Posts Tagged ‘People’s Republic of Stokes Croft’


Council sees red over f-word graffiti

June 26, 2009

Bristol City Council has told a community group in Stokes Croft to get rid of a piece of graffiti from a legal ‘practice wall’ because it contained the f-word.

The council’s ‘Clean and Green’ boss Denise James asked local activist Chris Chalkley to paint out the offending word as it was deemed “offensive” and the council has “a duty to remove the offensive wording.”

The boards were originally established by the council, but were given to community group the People’s Republic of Stokes Croft (PRSC) as a practice wall for street artists.

The offensive graffiti

The offensive graffiti

PRSC founder Chris Chalkley said he did not believe local people were offended by it. He said: “I took a straw poll in the area and from an admittedly small sample, 73% said they did not find the f-word offensive.

“So it shows that people in Stokes Croft value freedom of expression over the sensibilities of what is a minority in the area.”

He also said that establishing the wall had reduced the amount of problem graffiti.

He told us: “Local residents all report that since the practice was was established, there has been a diminution in the tagging that has been a bit of a blight on the city.

“Having this medium for expression has meant that there has been less damage elsewhere.

“I don’t think the council need to be our moral guardians, but if they’ve had complaints what they’ve done was right in writing a polite letter.”

“We were preparing a witty response but in the event it all blew over because it was painted out by another piece of work, as happens on practice walls.”

In a statement, the council told #SITE_NAME#: “Bristol City Council is always keen to work positively with the local community and artists, which is why we gave permission for street artists to use these boards in the Stokes Croft Area.

“However a picture which heavily features a four letter word will undoubtedly be highly offensive to many people and will not enhance the area.  We therefore have a duty to see that it is removed.”

Pictured: (above) the graffiti the council objected to and (below) how it was covered over by another artist


Council reviews graffiti policy after destroying mural

May 29, 2009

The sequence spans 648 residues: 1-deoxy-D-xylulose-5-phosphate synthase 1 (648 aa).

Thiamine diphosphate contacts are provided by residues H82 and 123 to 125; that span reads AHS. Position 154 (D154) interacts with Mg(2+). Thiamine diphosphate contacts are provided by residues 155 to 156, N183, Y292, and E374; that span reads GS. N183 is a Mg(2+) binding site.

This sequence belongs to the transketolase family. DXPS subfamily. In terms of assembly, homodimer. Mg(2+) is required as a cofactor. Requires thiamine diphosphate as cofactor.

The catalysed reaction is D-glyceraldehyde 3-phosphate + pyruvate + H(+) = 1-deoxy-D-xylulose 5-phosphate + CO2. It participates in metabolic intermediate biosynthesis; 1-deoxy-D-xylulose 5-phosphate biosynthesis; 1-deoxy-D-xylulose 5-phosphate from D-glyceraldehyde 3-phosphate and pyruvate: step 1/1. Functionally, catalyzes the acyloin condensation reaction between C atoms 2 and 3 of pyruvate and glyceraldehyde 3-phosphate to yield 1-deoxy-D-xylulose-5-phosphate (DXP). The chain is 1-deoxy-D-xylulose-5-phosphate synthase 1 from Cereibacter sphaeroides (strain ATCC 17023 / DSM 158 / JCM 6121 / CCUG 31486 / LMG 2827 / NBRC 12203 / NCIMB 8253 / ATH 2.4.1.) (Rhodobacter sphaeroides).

Bristol City Council has launched a review of its policy on street art, after contractors mistakenly painted over a legal mural on Stokes Croft.

The painting of an angel by artists Cheo and 3Dom was valued at over £5,000 until workmen painted over it with black paint two weeks ago.The owner of the building it was on had given them permission to paint it.

Community groups reacted angrily and the council has since issued an apology, saying “The mural was removed following a complaint to the council from a member of the public.

“However, as this mural was on a privately owned building, the council should have made contact with the owner first to seek permission before removing it and this was unfortunately not done.”

Now, officers have begun the first stages of a policy review, looking into the way they deal with street art and graffiti.

Community activist Chris Chalkley welcomed the review, saying: “I think it’s high time they did look again at their policy. I’m sure it was a failure to communicate on this one.

“We did tell the council arts department that it was a legal site, and yet somehow the piece got painted over. It isn’tthe first time there’s been massive failure in communication.”

He also called for the council to consult local groups in different parts of Bristol as no one policy would work for the whole city.

He said: “For the last few years we’ve had a vaguely laissez-faire attitude in Stokes Croft from the council which has allowed a flowering of local artists beautifying an area which has been shockingly run-down.”

“It’s going to be difficult to have laws that will enshrine that. That entails a change of attitude on an area-by-area basis.

“I’m not suggesting this would apply to Clifton or Stoke Bishop because people there may want something different.”

A council spokesman told Original they could not comment because the policy review was at a very early stage.

Pictured: The blacked-out mural at the corner of Stokes Croft and Hillgrove St.

Blacked out mural on Stokes Croft

Blacked out mural on Stokes Croft


Bristol City Council paints over £5k street art

May 12, 2009

Community activists in Stokes Croft say they’re “gutted” after council workmen painted over a piece of street art valued at £5,000.

The painting of an angel by Bristol artists Cheo and 3Dom had been sprayed on boards covering a building at the corner of Stokes Croft and Hillgrove St.

The artists are described as Bristol “graffiti royalty” and both recently had work shown in the Crimes of Passion exhibition at the Royal West of England Academy.